Published: January 5th 2012January 4th 2012
Who knew that it could be so cold in Mexico City? Our first day back from sultry Havana was also the coldest day of the year in Mexico City due to a cold front, and it was a very chilly 13 degrees. Brrr! This is not what I'd signed up for!
Apart from spending the day trying to keep warm, we took ourselves on a walking tour of Coyoacan. Coyoacan and San Angel are in the south of Mexico City, and were once separate villages which have now been engulfed by the city, but still retain a small village feel. Our little B&B is on a very narrow cobblestone lane, and is only a few minutes away from the town square, and of course the church, which was a surprisingly elaborate with a beautiful Baroque 17th century altarpiece. Coyoacan is also in a very wealthy part of town so we had fun peering through gates at the huge mansions behind them.
It was a grey old day, and we'd just discovered that all the museums we'd planned on seeing were closed on Mondays, so we were in our best Pollyanna modes trying to see the positive. However it actually
Teotihuacan - The Pyramid of the Sun
There were a lot of steps up there I can assure you!
wasn't too bad, as we discovered quite by accident that because the previous day, Sunday, was New Year's day, the Frida Kahlo museum was going to be open after all. And what a treat it was. Mexico has a number of museums dedicated to different aspects of Frida and Diego's lives, be it their houses or their art, and being located in Coyocan was the perfect place to experience as much as possible.
First thing Tuesday morning Lucy and I were off to Teotihuacan, a massive pyramid complex north of Mexico City. We were very proud of ourselves, as we took the metro and the local bus to get there, and it was completely effortless and also pretty cheap - all up about $4.00. Rather ominously Lucy had read of armed robberies on buses to the Pyramides, so we packed light, but it did explain the curious and rather random security bag searches en route. Anyhow for us it was a perfect day. The sun finally shone, but not too strongly, and we got there before the crowds.
Not much is really known about the purpose of the pyramids or even the city that they were part of,
but they are an impressive sight. It was once an ancient city housing around 200,000 people, but very little is known about what went on and why they all left. It is a massive complex, which includes the Pyramid of the Sun, Pyramid of the Moon, the Avenue of the Dead and various other sights. The Avenue of the Dead itself is about 4kms long, so after traversing this at least once, and climbing nearly 250 steps up the Pyramid of the Sun and yet more steps on the Pyramid of the Moon, Lucy and I were ready to leave the "pile of stones" and head back to the city. We got a work out that day for sure.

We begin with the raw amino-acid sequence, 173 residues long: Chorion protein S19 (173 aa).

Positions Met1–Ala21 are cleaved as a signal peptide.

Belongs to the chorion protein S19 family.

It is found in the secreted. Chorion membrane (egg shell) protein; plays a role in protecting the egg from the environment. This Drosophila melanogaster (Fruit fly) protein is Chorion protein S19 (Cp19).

On arriving back in the south of the city, where we were staying, we decided to have a local lunch, and head towards San Angel and find the Museo Casa Estudio Diego Rivera & Frida Kahlo. It was stunning - the studio and house was designed in the 30s by a friend of the couple, and included two separate studios / houses joined by a bridge. While the house showed Diego's studio virtually untouched since he'd last been there, it
was not a museum of Rivera and Kahlo's art, but more about the architecture of the studio. It was simply gorgeous, both Lucy and I were in awe. However it also included an art exhibition, which was a fabulous photographic exposition of Lola Alvarez Bravo, a contemporary and friend of Frida's.
We then walked through the very upmarket San Angel neighbourhood, stopping off for a late afternoon tipple and something to eat. A day very well spent!
On our last day in the big city we went further south again, this time to the Museo Dolores Olmedo. She was a friend and patron of Diego Rivera's, collecting his art, and some of Frida's too. Her house and grounds are now a museum. The grounds themselves are huge and as well as large park like surrounds, includes peacocks, geese and some Mexican pre-hispanic dogs called Xoloitzcuintle (Mexican hairless dog) which were gorgeous creatures who looked like statues. The museum itself was huge and included her collections of antiques and all sorts of other treasures. It was a real treat.
The last stop for the day was the Leon Trotsky museum. He had been granted exile in Mexico in
the 1930s and was assassinated there by Stalinists in 1940. It was absolutely fascinating! I realised that I know absolutely nothing about Lenin, Stalin or Trotsky, but I learned a lot more.
So that was Mexico City. It's a massive sprawling best and I could have spent weeks there and still not seen everything. I enjoyed the taster that I did have. But now for somewhere new - next stop, Oaxaca.
There are more photos below